This upcoming week is full of events that could swing markets: The Federal Reserve may raise interest rates, more countries around the world may move to shake up the economic status quo and several high-profile updates on the U.S. economy are due.

NEW YORK — Stocks held steady in a calm day of trading Monday, but the storm may be coming.

 

This upcoming week is full of events that could swing markets: The Federal Reserve may raise interest rates, more countries around the world may move to shake up the economic status quo and several high-profile updates on the U.S. economy are due.

 

That's all in the near future, though. Monday's calendar was decidedly light, and the Standard & Poor's 500 index flipped between modest gains and losses before closing at 2,373.47, up just 0.87 points, just 0.04 percent. It remains within 1 percent of its record, which was set earlier this month.

 

The Dow Jones industrial average fell 21.50 points, or 0.1 percent, to 20,881.48. The Nasdaq rose 14.06 points, or 0.2 percent, to 5,875.78. Three stocks rose for every two that fell on the New York Stock Exchange.

 

In such a hectic week, one event still stands out from the rest: the Federal Reserve's meeting on interest rates, which begins Tuesday and ends Wednesday. Most investors expect the Fed to raise rates for only the third time since they went to nearly zero during the financial crisis in 2008.

 

Usually, rising interest rates are bad news for stocks because they make borrowing more expensive and can be a drag on economic growth. But many analysts say this time may be different. As long as the pace is gradual, these increases will only be getting rates back to normal rather than slamming the brakes on the economy.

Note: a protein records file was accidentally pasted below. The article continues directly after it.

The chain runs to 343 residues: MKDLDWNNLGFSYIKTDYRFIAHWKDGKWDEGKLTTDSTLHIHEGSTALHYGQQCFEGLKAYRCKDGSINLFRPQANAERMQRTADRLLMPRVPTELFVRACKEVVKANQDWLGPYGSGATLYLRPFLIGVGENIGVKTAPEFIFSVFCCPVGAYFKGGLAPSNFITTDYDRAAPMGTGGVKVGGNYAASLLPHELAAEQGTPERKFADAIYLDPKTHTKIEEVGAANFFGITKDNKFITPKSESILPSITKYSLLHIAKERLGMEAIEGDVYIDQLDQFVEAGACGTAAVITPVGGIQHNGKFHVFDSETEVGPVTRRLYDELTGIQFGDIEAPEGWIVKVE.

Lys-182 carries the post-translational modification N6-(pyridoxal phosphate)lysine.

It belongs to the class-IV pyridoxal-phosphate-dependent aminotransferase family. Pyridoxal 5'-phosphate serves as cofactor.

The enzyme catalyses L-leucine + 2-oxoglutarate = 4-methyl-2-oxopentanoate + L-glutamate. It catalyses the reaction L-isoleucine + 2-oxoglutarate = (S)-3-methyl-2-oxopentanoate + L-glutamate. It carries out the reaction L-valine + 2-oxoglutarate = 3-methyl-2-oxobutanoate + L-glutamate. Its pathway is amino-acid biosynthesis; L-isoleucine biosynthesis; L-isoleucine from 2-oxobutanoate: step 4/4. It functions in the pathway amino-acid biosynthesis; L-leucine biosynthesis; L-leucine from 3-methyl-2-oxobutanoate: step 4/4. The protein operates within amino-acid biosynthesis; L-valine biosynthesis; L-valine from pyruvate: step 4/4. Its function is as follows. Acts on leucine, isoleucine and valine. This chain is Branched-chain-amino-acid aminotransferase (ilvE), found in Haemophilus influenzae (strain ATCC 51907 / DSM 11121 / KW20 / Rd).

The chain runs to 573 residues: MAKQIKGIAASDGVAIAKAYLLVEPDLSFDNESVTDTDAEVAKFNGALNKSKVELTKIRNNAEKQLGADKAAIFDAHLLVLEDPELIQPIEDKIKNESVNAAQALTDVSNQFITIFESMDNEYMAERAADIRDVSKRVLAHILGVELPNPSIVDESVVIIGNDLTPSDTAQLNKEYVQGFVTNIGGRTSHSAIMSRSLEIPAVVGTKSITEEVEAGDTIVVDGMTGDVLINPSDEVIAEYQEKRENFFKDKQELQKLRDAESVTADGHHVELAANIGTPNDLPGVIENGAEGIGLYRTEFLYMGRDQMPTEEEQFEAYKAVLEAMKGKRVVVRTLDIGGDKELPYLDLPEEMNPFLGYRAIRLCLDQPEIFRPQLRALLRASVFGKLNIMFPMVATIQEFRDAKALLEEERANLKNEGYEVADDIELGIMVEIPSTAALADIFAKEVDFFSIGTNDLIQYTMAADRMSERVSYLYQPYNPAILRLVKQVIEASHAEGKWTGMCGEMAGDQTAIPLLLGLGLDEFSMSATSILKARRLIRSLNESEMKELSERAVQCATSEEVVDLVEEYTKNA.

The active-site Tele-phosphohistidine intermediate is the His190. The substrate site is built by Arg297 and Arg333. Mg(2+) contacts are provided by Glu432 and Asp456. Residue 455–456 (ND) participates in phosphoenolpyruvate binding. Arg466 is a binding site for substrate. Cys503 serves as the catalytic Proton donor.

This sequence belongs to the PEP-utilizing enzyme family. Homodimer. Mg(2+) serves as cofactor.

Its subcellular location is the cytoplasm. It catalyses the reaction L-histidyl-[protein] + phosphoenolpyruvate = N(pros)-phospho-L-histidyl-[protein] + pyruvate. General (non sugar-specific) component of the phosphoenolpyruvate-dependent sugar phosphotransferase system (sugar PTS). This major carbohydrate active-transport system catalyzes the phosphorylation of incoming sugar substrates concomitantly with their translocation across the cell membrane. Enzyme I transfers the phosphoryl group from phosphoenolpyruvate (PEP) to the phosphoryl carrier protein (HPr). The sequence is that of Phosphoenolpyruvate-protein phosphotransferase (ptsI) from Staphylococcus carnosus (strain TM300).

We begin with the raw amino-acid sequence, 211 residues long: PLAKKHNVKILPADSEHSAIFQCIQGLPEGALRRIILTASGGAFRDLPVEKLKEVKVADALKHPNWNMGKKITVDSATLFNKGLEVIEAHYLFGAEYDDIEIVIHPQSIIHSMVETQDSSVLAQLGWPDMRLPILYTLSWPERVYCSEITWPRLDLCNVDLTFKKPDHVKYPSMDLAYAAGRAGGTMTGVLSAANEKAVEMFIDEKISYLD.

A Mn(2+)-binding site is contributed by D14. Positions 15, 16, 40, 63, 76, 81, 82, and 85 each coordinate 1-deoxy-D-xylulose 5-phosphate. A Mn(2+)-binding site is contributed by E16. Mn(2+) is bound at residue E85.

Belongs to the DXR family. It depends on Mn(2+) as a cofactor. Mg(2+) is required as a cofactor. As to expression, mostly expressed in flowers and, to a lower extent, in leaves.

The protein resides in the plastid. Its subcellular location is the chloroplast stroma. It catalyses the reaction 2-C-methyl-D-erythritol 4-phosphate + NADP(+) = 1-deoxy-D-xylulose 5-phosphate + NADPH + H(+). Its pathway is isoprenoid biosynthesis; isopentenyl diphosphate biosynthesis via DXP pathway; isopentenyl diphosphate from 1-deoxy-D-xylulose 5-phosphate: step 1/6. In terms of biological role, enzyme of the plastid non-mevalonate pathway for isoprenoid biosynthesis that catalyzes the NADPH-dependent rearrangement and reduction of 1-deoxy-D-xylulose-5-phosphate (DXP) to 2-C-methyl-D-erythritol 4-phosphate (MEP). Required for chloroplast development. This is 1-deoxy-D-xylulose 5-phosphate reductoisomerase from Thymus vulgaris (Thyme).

It was only a few weeks ago that many investors were expecting the Fed to stand pat at its March meeting and then raise rates later in the spring. But expectations have swung following a series of strong reports on the economy. The headliner was Friday's jobs report, which showed healthy levels of hiring.

  

The yield on the 10-year Treasury note rose to 2.61 percent from 2.58 percent late Friday and is approaching its highest level since 2014. The two-year yield rose to 1.37 percent from 1.35 percent, while the 30-year yield climbed to 3.21 percent from 3.16 percent.

 

The Fed isn't the only central bank meeting on interest rates this week. So are the Bank of England, Bank of Japan and others around the world.

   

The dollar largely held steady against its rivals. It dipped to 114.77 Japanese yen from 114.78 yen late Friday. The euro fell to $1.0660 from $1.0692, and the British pound rose to $1.2231 from $1.2177.

 

The price of a barrel of benchmark U.S. crude oil fell 9 cents to close at $48.40 a barrel. Brent crude, which is used to price international oils, slipped 2 cents to close at $51.35 a barrel in London. In other energy trading, wholesale gasoline fell 2 cents to $1.58 a gallon, heating oil was little changed at $1.50 a gallon and natural gas rose 3.5 cents to $3.043 per 1,000 cubic feet.

 

Gold rose $1.70 to settle at $1,203.10 an ounce, silver rose 5 cents to $16.97 an ounce and copper rose 3 cents to $2.63 a pound.